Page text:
|Return to The Alarm||
MIKE PETERS AND THE ALARM @ THE COMMONWEALTH ROOM 11.02
BY RYAN MICHEL PAINTER
Posted November 6, 2018 in Show Reviews
In August of 2017, Mike Peters, guitarist and vocalist of The Alarm, exited the stage of The State Room with a promise to return. He made good on that promise on Friday, Nov. 2 as the group returned to Salt Lake City to play The Commonwealth Room. It had been an overcast, even punctuated with a microburst rainstorm in the moments leading up to the venue opening its doors. We, the collective us that was the audience, were a little damper than we intended.
Somewhere south of 9:00 p.m. Peters, flanked by James Stevenson on guitar, Jules Peters on keyboards and Steve “Smiley” Barnard on drums, enters to the cascading chorused notes of “Rain in the Summertime.” Peters tells us that Salt Lake City is a magical place where the rain falls, even inside buildings. It could be a mask, but he smiles wide and the glimmer in his eyes suggests that there’s nowhere he’d rather be.
Stevenson, a well-traveled guitarist with credits that include Generation X, Gene Loves Jezebel, Chelsea, The Cult and Holy Holy, will spend most of the evening on bass, but for the moment he’s slinging a six-string with the sort of aplomb and swagger that has made him one of my favorite guitarists.
Touring in support of Equals, the group’s newest release, the set is a mix of classic tracks and a hefty amount of the new material. While this could be problematic for some bands, I’m convinced that Peters could read a laundry list of just about anything and turn the words into a euphoric, shared experience. He’s simply one of the most naturally charismatic performers that I’ve ever seen and Friday’s crowd was instantly smitten and never fell out of love.
It doesn’t hurt that Equals is an incredibly strong release. It’s the sort of album that eludes most bands 35 years after their inception. It’s a bit more polished than the early material, but the passion and immediacy are now joined by a greater sense of perspective. In many ways, it is the rock record that U2 have been chasing since 2000’s All That You Can’t Leave Behind.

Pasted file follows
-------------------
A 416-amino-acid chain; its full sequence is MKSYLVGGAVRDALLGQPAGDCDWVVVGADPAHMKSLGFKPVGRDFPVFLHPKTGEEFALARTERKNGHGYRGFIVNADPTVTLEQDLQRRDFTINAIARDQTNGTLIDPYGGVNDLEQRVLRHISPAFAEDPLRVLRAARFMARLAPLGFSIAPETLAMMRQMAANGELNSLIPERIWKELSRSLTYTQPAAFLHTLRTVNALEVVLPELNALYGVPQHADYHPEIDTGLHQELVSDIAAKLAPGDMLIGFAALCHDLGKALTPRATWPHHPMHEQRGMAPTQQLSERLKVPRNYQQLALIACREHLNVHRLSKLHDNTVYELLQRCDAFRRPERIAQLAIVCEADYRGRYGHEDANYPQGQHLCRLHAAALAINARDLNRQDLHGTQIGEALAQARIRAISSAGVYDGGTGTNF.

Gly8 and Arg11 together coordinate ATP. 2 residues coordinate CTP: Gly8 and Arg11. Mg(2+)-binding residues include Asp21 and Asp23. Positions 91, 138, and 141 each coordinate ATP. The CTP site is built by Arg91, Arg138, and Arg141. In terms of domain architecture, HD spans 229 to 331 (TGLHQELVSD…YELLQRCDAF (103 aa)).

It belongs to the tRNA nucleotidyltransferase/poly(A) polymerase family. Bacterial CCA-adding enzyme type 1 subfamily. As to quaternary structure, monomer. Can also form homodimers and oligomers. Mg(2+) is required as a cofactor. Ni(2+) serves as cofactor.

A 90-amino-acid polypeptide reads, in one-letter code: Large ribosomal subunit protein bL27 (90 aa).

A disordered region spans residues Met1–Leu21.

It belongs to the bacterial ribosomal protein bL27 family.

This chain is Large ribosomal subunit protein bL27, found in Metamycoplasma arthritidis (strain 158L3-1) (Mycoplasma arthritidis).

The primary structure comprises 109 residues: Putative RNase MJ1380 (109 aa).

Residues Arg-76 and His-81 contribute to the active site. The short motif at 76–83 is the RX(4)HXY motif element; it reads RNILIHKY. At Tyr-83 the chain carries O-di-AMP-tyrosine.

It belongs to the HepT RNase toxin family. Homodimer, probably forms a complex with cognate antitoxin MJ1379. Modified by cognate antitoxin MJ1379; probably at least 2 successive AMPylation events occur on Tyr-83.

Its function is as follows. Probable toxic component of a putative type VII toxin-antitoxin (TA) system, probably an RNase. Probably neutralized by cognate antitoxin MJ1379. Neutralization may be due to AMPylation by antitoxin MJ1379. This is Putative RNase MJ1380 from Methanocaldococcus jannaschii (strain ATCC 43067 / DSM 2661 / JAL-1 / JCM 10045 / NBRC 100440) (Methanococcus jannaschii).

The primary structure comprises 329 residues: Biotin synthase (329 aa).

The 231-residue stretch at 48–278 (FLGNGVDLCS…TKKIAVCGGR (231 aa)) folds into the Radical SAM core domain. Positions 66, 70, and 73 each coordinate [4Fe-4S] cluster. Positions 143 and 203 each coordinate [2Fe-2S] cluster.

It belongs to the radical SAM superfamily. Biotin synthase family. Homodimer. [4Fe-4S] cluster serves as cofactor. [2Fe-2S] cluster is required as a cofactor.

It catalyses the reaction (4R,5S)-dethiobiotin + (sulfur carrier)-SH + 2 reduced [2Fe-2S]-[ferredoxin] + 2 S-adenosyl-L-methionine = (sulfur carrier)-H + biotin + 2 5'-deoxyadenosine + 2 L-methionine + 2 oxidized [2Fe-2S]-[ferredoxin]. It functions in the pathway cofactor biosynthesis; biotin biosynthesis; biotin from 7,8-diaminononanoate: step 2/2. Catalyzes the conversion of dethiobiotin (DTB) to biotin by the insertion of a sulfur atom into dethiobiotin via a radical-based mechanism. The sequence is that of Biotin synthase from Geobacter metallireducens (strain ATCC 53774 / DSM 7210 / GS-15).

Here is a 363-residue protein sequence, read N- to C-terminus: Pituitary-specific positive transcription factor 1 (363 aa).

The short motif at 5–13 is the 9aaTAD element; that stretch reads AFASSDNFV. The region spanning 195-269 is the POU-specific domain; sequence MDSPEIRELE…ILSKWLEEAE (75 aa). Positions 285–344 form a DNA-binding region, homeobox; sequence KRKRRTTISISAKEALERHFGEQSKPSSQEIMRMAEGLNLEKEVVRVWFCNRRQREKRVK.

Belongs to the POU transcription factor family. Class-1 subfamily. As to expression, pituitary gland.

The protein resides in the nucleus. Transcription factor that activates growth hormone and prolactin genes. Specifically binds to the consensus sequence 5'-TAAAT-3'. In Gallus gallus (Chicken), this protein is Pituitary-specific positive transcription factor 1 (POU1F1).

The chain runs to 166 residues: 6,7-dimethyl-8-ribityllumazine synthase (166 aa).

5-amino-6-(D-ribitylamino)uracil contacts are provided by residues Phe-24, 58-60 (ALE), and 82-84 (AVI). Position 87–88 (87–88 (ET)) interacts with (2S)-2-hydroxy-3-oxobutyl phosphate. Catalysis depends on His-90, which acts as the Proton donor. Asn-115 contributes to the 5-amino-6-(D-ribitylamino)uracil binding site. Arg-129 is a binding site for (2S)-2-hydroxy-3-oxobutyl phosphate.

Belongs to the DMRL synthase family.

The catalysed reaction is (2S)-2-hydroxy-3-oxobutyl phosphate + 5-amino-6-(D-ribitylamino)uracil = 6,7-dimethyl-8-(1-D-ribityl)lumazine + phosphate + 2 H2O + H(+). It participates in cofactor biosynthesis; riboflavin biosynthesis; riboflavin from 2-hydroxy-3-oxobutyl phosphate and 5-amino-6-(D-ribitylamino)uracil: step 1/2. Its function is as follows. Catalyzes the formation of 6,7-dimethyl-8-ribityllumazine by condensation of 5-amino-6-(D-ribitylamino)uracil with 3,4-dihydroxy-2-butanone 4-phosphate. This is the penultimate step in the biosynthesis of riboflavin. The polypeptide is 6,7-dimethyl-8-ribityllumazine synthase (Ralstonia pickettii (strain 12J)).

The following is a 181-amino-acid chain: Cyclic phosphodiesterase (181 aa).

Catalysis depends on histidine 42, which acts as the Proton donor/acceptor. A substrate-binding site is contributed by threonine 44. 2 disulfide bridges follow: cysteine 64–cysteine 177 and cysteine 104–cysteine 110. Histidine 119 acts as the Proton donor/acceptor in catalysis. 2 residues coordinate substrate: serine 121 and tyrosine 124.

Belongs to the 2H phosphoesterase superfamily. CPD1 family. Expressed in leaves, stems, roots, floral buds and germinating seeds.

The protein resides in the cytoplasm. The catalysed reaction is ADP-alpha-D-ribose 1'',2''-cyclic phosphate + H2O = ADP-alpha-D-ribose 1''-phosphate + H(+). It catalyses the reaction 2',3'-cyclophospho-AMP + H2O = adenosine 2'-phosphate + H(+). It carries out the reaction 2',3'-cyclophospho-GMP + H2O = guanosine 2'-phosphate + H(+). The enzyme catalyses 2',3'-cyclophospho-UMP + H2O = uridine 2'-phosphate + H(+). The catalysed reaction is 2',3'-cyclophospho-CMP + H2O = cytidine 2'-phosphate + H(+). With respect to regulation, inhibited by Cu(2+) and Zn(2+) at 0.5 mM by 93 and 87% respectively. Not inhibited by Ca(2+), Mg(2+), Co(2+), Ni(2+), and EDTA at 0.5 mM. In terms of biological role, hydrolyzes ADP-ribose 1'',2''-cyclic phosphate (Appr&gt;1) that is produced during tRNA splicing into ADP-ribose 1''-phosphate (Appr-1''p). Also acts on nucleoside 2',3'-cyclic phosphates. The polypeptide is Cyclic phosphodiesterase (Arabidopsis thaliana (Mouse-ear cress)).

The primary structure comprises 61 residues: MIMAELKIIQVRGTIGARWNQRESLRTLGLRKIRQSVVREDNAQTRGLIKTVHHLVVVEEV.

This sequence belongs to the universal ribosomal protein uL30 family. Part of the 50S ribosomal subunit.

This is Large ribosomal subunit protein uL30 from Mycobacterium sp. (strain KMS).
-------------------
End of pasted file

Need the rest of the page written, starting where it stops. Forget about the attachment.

“Beautiful,” one of the strongest tracks from the new album, fits perfectly well with “Strength,” the thirty-something-year-old song that follows it. “Coming Backwards,” a track co-written by The Cult’s Billy Duffy, slots in nicely with “Absolute Reality” from 1985 before we jump forward for “Tomorrow,” and are thrown back and forth with “The Stand,” “Peace Now” and “Rescue Me.”
It’s only now that I realize that the entire set alternates between new material and older classics. This carries almost all the way through the encore. The only exception comes during Peter’s solo acoustic interlude where “Walk Forever by My Side” is followed by “Love, Hope and Strength.” “Walk Forever by My Side” was originally supposed to be “Cenotaph,” but Jules, his wife, suggested that Peters alter the set because the song has taken on new meaning following a recent experience that Peters and Jules had hiking around the gorgeous mountains of Southern Utah as part of their cancer charity Love, Hope and Strength Foundation.
Throughout the night, Peters told fantastic tales about various songs, including a wonderful tribute to Freddie Mercury, the band had seen Bohemian Rhapsody the night before. I could repeat the story, but it isn’t mine to tell.
The set ends with the strong run of “Neutral,” “Spirit of ‘76,” “Thirteen Dead Reindeer” and “Blaze of Glory.”
The encore includes an extended medley of “Marching On,” “Where Were You Hiding When the Storm Broke” and “68 Guns” before the night closes with “Two Rivers,” the lead track off of Equals.
It was night where audience and performers shared a perfect symbiotic relationship.